Feature image of Theo Germaine by Theo Wargo/Getty Images
I had the opportunity to interview Theo Germaine during a press junket day for the queer horror film They/Them on Friday, July 22nd. But They/Them wasn’t the first piece of media to put Theo on my radar. When I first saw Theo Germaine, it was as Chris in Work in Progress a show that crashed into my life with an authentic, earnest, messy queerness that was as refreshing and paradigm shifting as I imagine the Kool-Aid Man actually breaking through a wall into your living room would be. As Chris, Theo brought a sensitivity and assuredness that enraptured me and conjured up an unparalleled story, made possible by the alchemy of specificity that emerged when Chris played against show creator and lead Abby McEnany.
Theo brought their ability to fill a character with complexity to their role as Jordan, the lead in They / Them [hilariously pronounced “They Slash Them”] — a feat for a summer slasher ensemble film, where a character might only have a few lines before the next time you see them, they’re screaming. Jordan is a trans nonbinary character whose pronouns are…do I need to tell you…they/them. Watching it, there I was, I believe for the first time, presented with a character who was intended to reflect some aspects of my identity back to me, on purpose. There was no subtext to their presentation, no queer-coding. Just, queerness, as present and clear as a crystalline lake.
For as long as I can remember, I’ve been scaring myself with horror. I spent countless sleepless nights as a kid, sweating through the after effects of my horror consumption, only to go back for more. Any of my coworkers will tell you that I insist spooky season runs from August (summer slasher season) through January (the end of the most haunted time of the year at the close of the 12 Days of Christmas). It’s well-documented that I’m not alone. Many queer people feel close to monsters, ghosts, the haunted, the villanous. I mean, Autostraddle has both a Ghost tag and a Horror tag. I know that when I was searching for representation as a young queer, I saw myself most closely reflected in the evil-doers on screen — and so, I was curious if Theo shared some of what I and so many of you, I am sure, have felt, too. Not only that, but I also wanted to know what it felt like to step into an explicitly queer role in a horror movie, and to have that horror movie released in the summer of 2022, when trans and gay people and bodily automony is under increasingly public and mainstream attack — not in movies — but in the real world.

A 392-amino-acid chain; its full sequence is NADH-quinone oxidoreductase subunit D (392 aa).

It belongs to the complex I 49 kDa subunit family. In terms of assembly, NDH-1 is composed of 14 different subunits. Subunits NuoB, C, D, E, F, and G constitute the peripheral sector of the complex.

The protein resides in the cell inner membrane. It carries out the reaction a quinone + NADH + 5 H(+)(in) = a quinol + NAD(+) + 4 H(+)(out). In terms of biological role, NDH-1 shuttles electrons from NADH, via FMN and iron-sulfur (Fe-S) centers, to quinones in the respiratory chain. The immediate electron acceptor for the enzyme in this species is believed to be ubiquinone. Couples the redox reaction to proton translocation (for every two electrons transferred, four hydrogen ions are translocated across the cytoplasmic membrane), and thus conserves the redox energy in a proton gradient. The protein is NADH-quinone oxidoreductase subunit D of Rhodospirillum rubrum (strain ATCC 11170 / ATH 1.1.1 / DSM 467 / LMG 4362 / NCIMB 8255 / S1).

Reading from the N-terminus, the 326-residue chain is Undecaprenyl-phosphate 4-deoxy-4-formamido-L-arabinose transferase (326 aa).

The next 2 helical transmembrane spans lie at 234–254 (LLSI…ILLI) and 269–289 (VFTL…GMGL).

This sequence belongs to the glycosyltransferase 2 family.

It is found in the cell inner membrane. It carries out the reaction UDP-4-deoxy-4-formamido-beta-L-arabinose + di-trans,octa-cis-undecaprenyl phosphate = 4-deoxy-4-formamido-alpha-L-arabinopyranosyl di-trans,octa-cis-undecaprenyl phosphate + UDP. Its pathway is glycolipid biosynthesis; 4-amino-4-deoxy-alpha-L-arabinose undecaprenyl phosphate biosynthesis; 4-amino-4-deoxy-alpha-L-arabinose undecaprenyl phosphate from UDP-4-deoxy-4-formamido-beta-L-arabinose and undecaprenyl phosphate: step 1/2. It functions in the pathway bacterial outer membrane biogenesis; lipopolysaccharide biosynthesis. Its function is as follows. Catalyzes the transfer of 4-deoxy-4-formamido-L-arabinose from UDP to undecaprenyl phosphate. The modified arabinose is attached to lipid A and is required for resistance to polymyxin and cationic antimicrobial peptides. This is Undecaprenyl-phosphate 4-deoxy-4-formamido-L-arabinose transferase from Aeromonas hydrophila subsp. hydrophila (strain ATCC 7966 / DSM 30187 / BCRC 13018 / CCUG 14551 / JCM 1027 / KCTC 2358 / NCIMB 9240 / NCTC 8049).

It was a busy press junket day for They/Them. I was shuttled into a Zoom waiting room before I felt totally prepared because the person ahead of me bowed out. So, there I was, grabbing at my notes, shutting off my window A/C unit so it wouldn’t make noise, and trying to look like I wasn’t baking in a heat wave when they dropped me into a Zoom press room with Theo and the ten minute timer started.
As nervous as I felt about my first ever press junket interview, Theo, for their part, blew my goth mind, perched coolly on a stool, sitting tall in front of a spooky cabin backdrop, in none other than this outfit:
I’ll give the people who appreciate mesh a moment. 🖤
Throughout the interview, they were kind, thoughtful, and generous with their answers. It was a pleasure to talk to them about queer horror and the timing of the film’s release, and I learned that — apparently — each of us tends to talk in long paragraphs.
Nicole: I wanted to ask you because horror has a long history as a genre of queer subtext and sometimes text. I think that’s actually a huge reason that I’m drawn to horror, as a genre, like from Hellraiser to A Nightmare on Elm Street, Suspiria, there’s so much queerness going on in horror —
Nicole:This is kind of a two parter, but I wanted to know, because you’re a lead in a queer horror slasher film, what your relationship to the queerness of horror has been like. That’s one. And two, because this is an explicitly queer and trans horror film, what’s it like to be a lead in They/Them?
Theo: Oh, the first part I can say that I have been a really, really huge horror fan for a super long time! I think that one of my first forays into it was actually reading the Goosebumps books when I was a little kid. My cousin outgrew them and I just got a big box of like the whole series, like the whole set at the time.
You know, as a kid, I couldn’t really pick up on what was queer about it, but I just knew that I was really drawn to the genre. And I think it was because, you know, maybe when you’re different in some kind of way…
It’s like — gosh, I guess maybe this question is actually a little hard for me to answer because I literally consume all different types of horror. Whether it’s psychological or, you know, slasher, whether it’s body horror, whether it’s basically any sort of sub genre of horror I’m interested in it.
Nicole: Mm-hmm. Me too.
Theo: I think maybe I felt a way that couldn’t be explained, you know. There was nobody around me who was openly, saying things about being queer. And I was, from the time that I was very little, I very much was like, I knew I was trans, even though I didn’t know what the name was for it until I was an adult.
I knew that I was queer, even though I didn’t know that there was a name for that until I was an adult. And horror is just like, there’s something about consuming it that felt, that feels really cathartic for processing your experiences as a person, the ways that you don’t fit in. There are ways that you can identify with a lot of these characters that show up in horror who are coded in a particular way, because so many of them also don’t fit in.